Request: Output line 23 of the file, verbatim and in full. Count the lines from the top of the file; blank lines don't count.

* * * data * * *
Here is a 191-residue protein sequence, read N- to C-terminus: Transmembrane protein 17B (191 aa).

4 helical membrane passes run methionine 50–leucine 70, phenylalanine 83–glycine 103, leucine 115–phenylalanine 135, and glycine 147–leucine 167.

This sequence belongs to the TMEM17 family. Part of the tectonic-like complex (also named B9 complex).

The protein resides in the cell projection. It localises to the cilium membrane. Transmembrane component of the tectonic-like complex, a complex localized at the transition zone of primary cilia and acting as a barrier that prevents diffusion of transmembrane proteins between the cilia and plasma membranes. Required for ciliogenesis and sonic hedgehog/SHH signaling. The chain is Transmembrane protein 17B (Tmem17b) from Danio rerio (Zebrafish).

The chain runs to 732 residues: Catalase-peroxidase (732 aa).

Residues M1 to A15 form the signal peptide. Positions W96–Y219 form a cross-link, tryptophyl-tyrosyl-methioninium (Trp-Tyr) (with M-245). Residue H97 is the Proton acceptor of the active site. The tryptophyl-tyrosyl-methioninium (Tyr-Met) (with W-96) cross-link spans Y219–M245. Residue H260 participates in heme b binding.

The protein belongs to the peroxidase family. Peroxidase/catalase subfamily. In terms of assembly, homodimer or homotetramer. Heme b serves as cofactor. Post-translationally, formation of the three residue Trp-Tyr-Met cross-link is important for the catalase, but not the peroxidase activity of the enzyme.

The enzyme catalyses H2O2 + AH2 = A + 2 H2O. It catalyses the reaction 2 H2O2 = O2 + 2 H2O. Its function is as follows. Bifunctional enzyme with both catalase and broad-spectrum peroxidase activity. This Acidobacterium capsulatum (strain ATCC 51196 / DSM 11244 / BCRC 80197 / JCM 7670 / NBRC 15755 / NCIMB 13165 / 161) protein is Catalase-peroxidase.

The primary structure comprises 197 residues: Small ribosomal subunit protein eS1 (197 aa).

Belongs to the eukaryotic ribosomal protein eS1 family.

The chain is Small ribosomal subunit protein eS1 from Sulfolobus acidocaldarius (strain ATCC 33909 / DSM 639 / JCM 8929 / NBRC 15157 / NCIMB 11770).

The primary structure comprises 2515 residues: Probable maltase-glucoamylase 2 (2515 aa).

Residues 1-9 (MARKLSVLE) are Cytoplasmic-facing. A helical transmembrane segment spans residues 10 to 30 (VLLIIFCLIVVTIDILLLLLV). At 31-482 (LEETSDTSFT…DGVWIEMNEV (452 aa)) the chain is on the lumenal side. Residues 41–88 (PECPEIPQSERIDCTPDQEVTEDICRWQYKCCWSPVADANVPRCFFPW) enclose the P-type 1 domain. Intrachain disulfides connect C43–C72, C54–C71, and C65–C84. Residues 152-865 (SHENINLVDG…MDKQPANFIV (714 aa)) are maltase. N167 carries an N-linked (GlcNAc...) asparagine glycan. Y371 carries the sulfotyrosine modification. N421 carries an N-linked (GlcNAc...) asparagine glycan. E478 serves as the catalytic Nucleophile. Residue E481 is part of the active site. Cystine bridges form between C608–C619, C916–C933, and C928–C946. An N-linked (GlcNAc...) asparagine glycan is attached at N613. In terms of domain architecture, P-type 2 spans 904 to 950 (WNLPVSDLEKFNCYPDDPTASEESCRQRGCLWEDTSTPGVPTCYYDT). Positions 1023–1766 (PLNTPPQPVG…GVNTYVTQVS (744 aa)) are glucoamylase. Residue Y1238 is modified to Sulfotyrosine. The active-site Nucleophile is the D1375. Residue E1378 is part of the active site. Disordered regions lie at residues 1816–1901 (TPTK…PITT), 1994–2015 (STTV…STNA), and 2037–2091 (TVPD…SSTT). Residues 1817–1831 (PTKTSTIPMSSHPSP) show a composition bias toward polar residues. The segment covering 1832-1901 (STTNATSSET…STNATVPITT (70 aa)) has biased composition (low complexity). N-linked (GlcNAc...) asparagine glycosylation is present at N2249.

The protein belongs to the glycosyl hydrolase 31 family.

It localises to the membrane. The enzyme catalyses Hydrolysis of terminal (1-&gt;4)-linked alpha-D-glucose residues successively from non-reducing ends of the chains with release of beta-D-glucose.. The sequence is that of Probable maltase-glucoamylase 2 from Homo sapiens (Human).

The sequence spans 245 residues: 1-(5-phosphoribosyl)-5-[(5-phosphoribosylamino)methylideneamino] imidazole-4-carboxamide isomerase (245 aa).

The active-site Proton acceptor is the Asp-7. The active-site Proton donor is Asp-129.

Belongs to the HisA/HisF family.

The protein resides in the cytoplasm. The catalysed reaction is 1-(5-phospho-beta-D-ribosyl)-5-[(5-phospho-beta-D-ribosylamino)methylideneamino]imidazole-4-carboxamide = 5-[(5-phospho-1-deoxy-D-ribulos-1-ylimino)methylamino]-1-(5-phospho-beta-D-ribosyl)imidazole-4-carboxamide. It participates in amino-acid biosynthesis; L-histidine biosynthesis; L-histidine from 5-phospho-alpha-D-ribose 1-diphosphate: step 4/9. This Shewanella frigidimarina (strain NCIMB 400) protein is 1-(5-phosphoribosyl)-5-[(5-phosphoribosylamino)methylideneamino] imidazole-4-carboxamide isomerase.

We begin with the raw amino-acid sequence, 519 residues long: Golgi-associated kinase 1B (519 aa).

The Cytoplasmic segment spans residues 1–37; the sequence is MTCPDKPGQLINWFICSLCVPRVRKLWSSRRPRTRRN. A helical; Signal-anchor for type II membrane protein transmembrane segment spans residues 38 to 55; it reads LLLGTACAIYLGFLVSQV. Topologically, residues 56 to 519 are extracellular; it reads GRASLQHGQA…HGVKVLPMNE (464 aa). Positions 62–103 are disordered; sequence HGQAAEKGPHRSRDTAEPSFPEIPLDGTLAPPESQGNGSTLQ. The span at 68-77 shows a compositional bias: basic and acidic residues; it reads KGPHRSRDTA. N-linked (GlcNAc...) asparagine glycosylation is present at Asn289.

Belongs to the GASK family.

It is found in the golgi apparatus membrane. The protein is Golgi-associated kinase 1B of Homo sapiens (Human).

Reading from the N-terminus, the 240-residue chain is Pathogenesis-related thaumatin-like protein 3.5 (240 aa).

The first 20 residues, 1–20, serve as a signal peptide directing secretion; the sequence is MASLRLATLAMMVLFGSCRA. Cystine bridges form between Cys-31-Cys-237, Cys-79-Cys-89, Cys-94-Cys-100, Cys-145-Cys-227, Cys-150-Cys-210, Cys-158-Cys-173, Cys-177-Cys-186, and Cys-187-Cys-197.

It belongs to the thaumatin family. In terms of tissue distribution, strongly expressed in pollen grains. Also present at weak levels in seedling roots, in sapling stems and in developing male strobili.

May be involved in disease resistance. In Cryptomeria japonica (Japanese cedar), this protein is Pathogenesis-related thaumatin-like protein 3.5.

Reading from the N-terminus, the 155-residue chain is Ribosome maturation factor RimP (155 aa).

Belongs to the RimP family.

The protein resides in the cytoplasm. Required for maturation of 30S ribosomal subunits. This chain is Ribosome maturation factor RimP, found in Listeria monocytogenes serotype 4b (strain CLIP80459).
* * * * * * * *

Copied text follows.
It is found in the golgi apparatus membrane. The protein is Golgi-associated kinase 1B of Homo sapiens (Human).